The South Carolina Prompt Pay Act was enacted to essentially set a default payment schedule on construction projects. These provisions ensure that contractors, subs, and material suppliers who perform in accordance with their contract terms are paid in a timely fashion. This article will break down the payment periods and penalties required under the South Carolina Prompt Pay Act.
South Carolina Prompt Pay Act
The South Carolina prompt payment laws are found in S.C. Code §§29-6-10 et. seq., and sets forth payment deadlines for most types of construction jobs within the state. These provisions apply to payments coming from every tier of a construction project. The failure to comply with these regulations can lead to being penalized by interest accruing on the unpaid amount.
When the provisions apply
These regulations apply to both public and private construction projects within the state. However, there are a few notable exceptions, which excludes most residential projects. There are three types of projects these provisions don’t apply to; (1) residential homebuilders, (2) improvements to residential projects of 16 or fewer units, or (3) when the improvements are not financed by a non-owner. If the project doesn’t match any of these exceptions, the statute will govern the payment timing.
Waiver of these provisions
If working on a private project, the parties may agree to different payment terms and interest rates if they so choose. To effectively waive these regulations, the waiver must be included in the contract, it should specifically cite the statutes by section number and be written conspicuously in bold-faced, or underlined type. But, if the parties agree to different terms and there is any willful breach of the contract, then the statutory rate shall apply.
Timeframe for payments under SC Prompt Pay Act
Entitlement to payment
The South Carolina prompt payments statutes apply to payments both ways, up and down the payment chain. A contractor or supplier will be entitled to payment when the perform in accordance with the contract or subcontract provisions and they submit a payment request. As far as clauses that attempt to impose a condition precedent to payment (i.e., pay-if-paid & pay-when-paid clauses) these will not have any effect on these deadlines. Such provisions are unenforceable in the state of South Carolina.
Timeframes for payment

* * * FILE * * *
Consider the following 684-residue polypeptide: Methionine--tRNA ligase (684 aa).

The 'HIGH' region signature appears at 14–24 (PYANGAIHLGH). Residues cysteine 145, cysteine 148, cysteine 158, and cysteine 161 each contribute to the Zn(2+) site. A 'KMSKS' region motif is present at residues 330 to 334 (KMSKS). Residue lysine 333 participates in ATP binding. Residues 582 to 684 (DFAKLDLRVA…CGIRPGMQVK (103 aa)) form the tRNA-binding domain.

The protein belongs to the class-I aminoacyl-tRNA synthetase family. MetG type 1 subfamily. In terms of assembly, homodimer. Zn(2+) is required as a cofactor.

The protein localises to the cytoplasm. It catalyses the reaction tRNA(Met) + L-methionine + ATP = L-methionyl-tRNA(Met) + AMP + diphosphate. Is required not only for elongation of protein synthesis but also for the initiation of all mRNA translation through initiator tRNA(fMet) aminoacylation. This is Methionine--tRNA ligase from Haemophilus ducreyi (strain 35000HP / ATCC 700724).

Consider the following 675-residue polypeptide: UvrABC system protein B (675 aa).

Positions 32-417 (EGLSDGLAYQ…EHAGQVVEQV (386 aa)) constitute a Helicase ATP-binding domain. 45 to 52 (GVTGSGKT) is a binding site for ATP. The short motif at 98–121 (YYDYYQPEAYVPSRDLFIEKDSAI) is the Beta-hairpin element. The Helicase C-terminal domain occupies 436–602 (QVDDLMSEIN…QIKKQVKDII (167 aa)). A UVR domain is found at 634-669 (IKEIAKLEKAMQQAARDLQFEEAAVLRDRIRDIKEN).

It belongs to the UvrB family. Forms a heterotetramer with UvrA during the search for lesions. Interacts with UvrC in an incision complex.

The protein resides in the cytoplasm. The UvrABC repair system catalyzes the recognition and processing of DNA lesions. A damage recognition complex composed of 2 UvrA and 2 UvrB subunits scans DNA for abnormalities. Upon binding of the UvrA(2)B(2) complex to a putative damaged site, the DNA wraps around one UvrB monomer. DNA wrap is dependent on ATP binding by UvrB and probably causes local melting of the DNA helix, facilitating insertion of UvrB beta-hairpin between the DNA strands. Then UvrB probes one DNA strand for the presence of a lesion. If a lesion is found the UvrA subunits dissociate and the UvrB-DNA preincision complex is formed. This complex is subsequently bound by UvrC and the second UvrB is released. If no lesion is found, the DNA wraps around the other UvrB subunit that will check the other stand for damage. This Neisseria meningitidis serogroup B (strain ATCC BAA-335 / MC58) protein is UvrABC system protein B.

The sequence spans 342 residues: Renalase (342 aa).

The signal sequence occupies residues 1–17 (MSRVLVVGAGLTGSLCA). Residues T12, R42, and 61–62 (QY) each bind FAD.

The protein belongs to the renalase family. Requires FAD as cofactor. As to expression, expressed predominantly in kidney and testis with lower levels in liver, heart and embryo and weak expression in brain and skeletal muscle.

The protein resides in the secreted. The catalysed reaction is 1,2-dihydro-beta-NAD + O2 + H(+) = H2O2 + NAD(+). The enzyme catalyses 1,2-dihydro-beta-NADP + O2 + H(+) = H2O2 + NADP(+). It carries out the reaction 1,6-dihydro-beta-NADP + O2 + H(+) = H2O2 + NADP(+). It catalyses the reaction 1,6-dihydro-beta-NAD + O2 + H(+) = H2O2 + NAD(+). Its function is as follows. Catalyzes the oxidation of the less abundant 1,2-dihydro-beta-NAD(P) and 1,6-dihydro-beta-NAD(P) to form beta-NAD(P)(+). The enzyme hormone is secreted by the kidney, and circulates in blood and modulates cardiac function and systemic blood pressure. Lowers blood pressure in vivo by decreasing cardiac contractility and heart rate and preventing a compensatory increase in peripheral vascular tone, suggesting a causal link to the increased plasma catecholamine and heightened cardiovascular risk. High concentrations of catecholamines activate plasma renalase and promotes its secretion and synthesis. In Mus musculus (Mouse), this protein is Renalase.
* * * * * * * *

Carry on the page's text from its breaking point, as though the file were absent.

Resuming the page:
When a direct or general contractor is eligible for payment the property owner or public entity must pay the contractor within 21 days of the receipt of the pay application (or pay request). Once the contractor has received these funds, they must then, in turn, pay their subs and suppliers within 7 days of receipt of payment. This deadline applies to every other payment down to the lower tiers.
Grounds to withhold payment
South Carolina sets out specific instances where payments can be rightfully withheld beyond the statutory due date. Both owners and contractors may withhold payment for the following reasons:
- Unsatisfactory job progress;
- Unremedied defective work;
- Disputed work;
- Third-party claims filed (or reasonable evidence that a claim will be filed);
- Failure to make timely payments ;
- Damage to the owner or other project participants;
- Reasonable evidence that the contract cannot be completed for the unpaid balance; or
- A reasonable amount for retainage.
Penalties for late payment
Interest rate imposed
For any progress payments or final payments, if they are improperly withheld past these deadlines the paying party will be penalized by the imposition of interest on the unpaid amount. Interest will accrue at a rate of 1% per month until the balance is paid.
However, one interesting aspect about SC’s prompt pay statutes is that this interest won’t accrue unless the paying party is notified in writing of the statute itself. This notice must be provided at the time the payment is requested. Best practice, include language citing the statute and the interest rate directly on your invoices or pay applications.
Recovering attorney fees
The ability to recover attorney fees in South Carolina in regards to claims for the improvement of real property is particularly unique. This is governed under S.C. Code §27-1-15. This provision imposes a durty on the paying party to reasonably investigate the claim for payment within a reasonable amount of time. If a “due and just” demand for payment is sent by certified or registered mail, the party receiving the claim must make a reasonable and fair investigation of the merits of the claim. If the person fails to conduct a fair investigation, or they unreasonably refuse to pay the claim, they will be liable for attorney’s fees.
It’s important for owners, contractors, and material suppliers alike to understand the requirements under the South Carolina prompt pay act. There are ways to contract around these requirements, but these are the default rules that will apply to almost every project. Yes, these statutes provide helpful protection for the receipt of timely payment. However, they also impose some strict penalties for non-compliance, be sure to familiarize yourself with these requirements before working on your next South Carolina construction project.
- South Carolina Prompt Pay Act Overview & FAQs
- Know Your State Prompt Pay Act to Speed up Construction Payments
- How to File a South Carolina Mechanics Lien – A Step by Step Guide to Get Paid